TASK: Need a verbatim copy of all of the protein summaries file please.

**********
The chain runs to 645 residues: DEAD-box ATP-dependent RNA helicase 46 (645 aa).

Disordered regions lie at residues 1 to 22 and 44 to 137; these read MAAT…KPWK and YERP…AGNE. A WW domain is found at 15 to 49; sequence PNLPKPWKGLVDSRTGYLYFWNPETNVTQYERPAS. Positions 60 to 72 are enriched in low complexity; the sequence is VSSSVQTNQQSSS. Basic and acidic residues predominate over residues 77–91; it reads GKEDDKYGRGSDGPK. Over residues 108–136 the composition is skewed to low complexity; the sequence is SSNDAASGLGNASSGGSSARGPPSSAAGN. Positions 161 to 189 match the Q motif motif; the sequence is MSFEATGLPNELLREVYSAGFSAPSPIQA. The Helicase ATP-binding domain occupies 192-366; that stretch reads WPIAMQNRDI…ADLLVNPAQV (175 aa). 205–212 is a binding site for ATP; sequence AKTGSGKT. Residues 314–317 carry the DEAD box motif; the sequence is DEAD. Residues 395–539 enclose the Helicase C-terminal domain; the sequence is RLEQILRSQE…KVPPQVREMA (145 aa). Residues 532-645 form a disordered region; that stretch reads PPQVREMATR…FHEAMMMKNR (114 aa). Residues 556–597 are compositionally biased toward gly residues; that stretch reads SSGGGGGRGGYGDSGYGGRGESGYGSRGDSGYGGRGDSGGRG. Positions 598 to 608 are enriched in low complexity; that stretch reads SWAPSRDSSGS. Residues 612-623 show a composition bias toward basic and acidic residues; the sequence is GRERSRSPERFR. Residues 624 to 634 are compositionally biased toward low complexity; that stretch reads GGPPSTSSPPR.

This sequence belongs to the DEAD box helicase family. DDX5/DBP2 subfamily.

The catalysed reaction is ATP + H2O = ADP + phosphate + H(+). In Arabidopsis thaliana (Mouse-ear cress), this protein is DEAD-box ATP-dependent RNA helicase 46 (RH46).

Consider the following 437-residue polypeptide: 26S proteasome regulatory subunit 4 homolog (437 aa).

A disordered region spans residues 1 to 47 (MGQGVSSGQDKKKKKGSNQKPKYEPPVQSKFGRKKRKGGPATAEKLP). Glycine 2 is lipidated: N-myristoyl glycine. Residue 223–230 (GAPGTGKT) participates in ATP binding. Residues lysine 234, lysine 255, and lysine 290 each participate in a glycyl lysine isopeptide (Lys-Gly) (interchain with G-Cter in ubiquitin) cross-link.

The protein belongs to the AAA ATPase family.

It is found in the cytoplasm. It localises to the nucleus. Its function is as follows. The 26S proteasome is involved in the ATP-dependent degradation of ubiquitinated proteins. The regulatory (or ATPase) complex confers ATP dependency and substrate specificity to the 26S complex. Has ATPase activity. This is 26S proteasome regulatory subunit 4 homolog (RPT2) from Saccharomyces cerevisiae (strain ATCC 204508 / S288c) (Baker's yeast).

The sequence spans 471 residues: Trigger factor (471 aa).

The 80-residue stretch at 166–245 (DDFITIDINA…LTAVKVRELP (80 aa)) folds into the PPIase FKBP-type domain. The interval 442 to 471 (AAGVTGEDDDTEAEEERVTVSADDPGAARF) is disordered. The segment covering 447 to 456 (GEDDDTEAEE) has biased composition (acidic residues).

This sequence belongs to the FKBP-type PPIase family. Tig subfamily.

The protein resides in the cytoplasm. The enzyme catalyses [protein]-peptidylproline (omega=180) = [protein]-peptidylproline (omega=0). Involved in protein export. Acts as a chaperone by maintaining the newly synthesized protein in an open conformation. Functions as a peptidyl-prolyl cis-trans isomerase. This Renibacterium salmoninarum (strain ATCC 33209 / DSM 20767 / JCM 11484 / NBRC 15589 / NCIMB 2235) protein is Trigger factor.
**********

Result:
The chain runs to 645 residues: DEAD-box ATP-dependent RNA helicase 46 (645 aa).

Disordered regions lie at residues 1 to 22 and 44 to 137; these read MAAT…KPWK and YERP…AGNE. A WW domain is found at 15 to 49; sequence PNLPKPWKGLVDSRTGYLYFWNPETNVTQYERPAS. Positions 60 to 72 are enriched in low complexity; the sequence is VSSSVQTNQQSSS. Basic and acidic residues predominate over residues 77–91; it reads GKEDDKYGRGSDGPK. Over residues 108–136 the composition is skewed to low complexity; the sequence is SSNDAASGLGNASSGGSSARGPPSSAAGN. Positions 161 to 189 match the Q motif motif; the sequence is MSFEATGLPNELLREVYSAGFSAPSPIQA. The Helicase ATP-binding domain occupies 192-366; that stretch reads WPIAMQNRDI…ADLLVNPAQV (175 aa). 205–212 is a binding site for ATP; sequence AKTGSGKT. Residues 314–317 carry the DEAD box motif; the sequence is DEAD. Residues 395–539 enclose the Helicase C-terminal domain; the sequence is RLEQILRSQE…KVPPQVREMA (145 aa). Residues 532-645 form a disordered region; that stretch reads PPQVREMATR…FHEAMMMKNR (114 aa). Residues 556–597 are compositionally biased toward gly residues; that stretch reads SSGGGGGRGGYGDSGYGGRGESGYGSRGDSGYGGRGDSGGRG. Positions 598 to 608 are enriched in low complexity; that stretch reads SWAPSRDSSGS. Residues 612-623 show a composition bias toward basic and acidic residues; the sequence is GRERSRSPERFR. Residues 624 to 634 are compositionally biased toward low complexity; that stretch reads GGPPSTSSPPR.

This sequence belongs to the DEAD box helicase family. DDX5/DBP2 subfamily.

The catalysed reaction is ATP + H2O = ADP + phosphate + H(+). In Arabidopsis thaliana (Mouse-ear cress), this protein is DEAD-box ATP-dependent RNA helicase 46 (RH46).

Consider the following 437-residue polypeptide: 26S proteasome regulatory subunit 4 homolog (437 aa).

A disordered region spans residues 1 to 47 (MGQGVSSGQDKKKKKGSNQKPKYEPPVQSKFGRKKRKGGPATAEKLP). Glycine 2 is lipidated: N-myristoyl glycine. Residue 223–230 (GAPGTGKT) participates in ATP binding. Residues lysine 234, lysine 255, and lysine 290 each participate in a glycyl lysine isopeptide (Lys-Gly) (interchain with G-Cter in ubiquitin) cross-link.

The protein belongs to the AAA ATPase family.

It is found in the cytoplasm. It localises to the nucleus. Its function is as follows. The 26S proteasome is involved in the ATP-dependent degradation of ubiquitinated proteins. The regulatory (or ATPase) complex confers ATP dependency and substrate specificity to the 26S complex. Has ATPase activity. This is 26S proteasome regulatory subunit 4 homolog (RPT2) from Saccharomyces cerevisiae (strain ATCC 204508 / S288c) (Baker's yeast).

The sequence spans 471 residues: Trigger factor (471 aa).

The 80-residue stretch at 166–245 (DDFITIDINA…LTAVKVRELP (80 aa)) folds into the PPIase FKBP-type domain. The interval 442 to 471 (AAGVTGEDDDTEAEEERVTVSADDPGAARF) is disordered. The segment covering 447 to 456 (GEDDDTEAEE) has biased composition (acidic residues).

This sequence belongs to the FKBP-type PPIase family. Tig subfamily.

The protein resides in the cytoplasm. The enzyme catalyses [protein]-peptidylproline (omega=180) = [protein]-peptidylproline (omega=0). Involved in protein export. Acts as a chaperone by maintaining the newly synthesized protein in an open conformation. Functions as a peptidyl-prolyl cis-trans isomerase. This Renibacterium salmoninarum (strain ATCC 33209 / DSM 20767 / JCM 11484 / NBRC 15589 / NCIMB 2235) protein is Trigger factor.